How Cost based pricing ascertains the Selling Price of a Product

Cost based pricing includes calculating the cost of a product and then adding a percentage markup to come up to a selling price. It further appears in two forms, such as, direct cost pricing and full cost pricing.

Full Cost Pricing: This pricing method takes account of both fixed and variable costs and adds a percentage markup.

Direct Cost Pricing: Under this pricing method, a percentage markup is added to variable costs but this could to a loss over the longer run and is therefore used during periods when competition is high. This particular method does not take demand into account and there is no way of ascertaining if potential customers will purchase the product at the price calculated by the company.

Cost-plus pricing method is a way of companies determining the profit they will earn and is or in other words how much profit they will maximize. Eventually, prices are set that cover the cost of production sufficient profit margin is extrapolated for the company to earn its rate of return in target. Furthermore, it is effective when information pertaining to demand and costs is not easily available since this additional information obtaining which could be expensive is vital for generating accurate estimates of marginal costs and revenues. As a result the cost based pricing method is usually considered a rational approach as far as maximizing profits is concerned as it relies on arbitrary costs and markups.

Below is a cost based pricing model explained in simple steps:

  1. Product
  2. Cost
  3. Price
  4. Value
  5. Customers

The advantages of cost based pricing include:

  1. As discussed above, it is simple as it easily enables the company to determine the product price although defining the overhead allocation method is needed to maintain consistency while calculating the prices of multiple products.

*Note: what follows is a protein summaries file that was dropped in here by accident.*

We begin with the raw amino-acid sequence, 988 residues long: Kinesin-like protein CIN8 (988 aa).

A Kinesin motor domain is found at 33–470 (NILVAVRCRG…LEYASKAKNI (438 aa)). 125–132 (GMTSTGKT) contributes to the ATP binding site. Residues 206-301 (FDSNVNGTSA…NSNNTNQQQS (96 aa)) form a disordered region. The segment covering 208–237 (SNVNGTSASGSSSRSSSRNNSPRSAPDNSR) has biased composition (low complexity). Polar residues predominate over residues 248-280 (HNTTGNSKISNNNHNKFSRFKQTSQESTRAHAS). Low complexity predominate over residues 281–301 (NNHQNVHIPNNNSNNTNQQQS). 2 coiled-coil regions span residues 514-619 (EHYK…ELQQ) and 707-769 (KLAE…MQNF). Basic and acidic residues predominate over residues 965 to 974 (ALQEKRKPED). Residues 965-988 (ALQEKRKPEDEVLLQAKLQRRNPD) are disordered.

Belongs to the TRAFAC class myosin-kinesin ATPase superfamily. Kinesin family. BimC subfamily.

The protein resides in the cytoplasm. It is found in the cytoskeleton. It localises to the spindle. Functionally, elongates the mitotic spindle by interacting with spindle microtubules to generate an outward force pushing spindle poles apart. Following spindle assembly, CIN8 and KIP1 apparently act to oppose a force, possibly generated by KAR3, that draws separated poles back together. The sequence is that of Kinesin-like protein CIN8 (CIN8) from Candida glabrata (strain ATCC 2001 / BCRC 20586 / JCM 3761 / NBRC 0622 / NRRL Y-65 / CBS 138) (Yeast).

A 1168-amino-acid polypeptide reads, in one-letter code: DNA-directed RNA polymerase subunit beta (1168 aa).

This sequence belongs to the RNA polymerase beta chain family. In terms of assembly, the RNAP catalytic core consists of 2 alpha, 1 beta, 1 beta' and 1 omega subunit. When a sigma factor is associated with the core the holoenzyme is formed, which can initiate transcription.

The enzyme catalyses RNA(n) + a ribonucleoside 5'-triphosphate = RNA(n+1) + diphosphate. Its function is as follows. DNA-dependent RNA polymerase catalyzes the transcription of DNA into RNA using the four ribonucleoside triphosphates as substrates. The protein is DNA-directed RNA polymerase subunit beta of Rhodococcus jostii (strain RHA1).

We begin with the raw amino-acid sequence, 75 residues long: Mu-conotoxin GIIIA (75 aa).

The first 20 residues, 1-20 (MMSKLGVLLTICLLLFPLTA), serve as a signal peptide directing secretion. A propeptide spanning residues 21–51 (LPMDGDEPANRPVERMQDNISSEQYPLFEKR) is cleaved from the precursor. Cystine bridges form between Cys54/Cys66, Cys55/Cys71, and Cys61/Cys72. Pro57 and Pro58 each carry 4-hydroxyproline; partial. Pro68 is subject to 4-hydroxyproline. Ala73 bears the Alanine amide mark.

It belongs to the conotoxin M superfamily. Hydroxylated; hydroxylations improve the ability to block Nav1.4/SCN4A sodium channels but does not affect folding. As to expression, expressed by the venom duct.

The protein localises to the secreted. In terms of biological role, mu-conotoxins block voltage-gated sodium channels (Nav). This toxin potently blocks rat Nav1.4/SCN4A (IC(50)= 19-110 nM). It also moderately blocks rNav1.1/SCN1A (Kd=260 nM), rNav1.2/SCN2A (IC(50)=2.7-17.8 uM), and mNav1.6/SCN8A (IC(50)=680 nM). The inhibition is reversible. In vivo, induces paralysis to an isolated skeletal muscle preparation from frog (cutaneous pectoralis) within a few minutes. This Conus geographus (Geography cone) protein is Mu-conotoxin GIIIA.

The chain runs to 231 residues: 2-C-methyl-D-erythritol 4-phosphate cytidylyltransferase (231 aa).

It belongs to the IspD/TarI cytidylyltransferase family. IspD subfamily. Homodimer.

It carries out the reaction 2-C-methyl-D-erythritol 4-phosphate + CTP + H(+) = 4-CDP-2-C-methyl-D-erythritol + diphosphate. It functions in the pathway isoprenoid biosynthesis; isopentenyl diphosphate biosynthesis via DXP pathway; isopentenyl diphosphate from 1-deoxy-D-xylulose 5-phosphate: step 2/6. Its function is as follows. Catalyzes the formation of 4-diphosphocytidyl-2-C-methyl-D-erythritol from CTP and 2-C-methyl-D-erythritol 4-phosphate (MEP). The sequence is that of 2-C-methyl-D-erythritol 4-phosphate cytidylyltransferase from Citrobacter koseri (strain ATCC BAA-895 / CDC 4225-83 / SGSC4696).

2. Profits are assured.
  3. Price hikes can easily be justified citing increase in costs.

 

The disadvantages of cost based pricing include:

  1. It ignores replacement costs as the method is based on historical costs which could have changed over a period of time. Prices should be based on what the market is willing to pay.
  2. It ignores competition as competitors maybe benefitting through different pricing methods and eventually passing on the benefit to their customers. As a result, the market share is impacted and the company could end up charging a price which is either too high or too low.
  3. Product cost overruns maybe expected as the product designers feel there is no incentive to develop a unique product for the target audience. This pricing method can be said to be more appropriate for convenience or unsought products.

 

 

 

 

Leave a Reply

Your email address will not be published. Required fields are marked *

This site uses Akismet to reduce spam. Learn how your comment data is processed.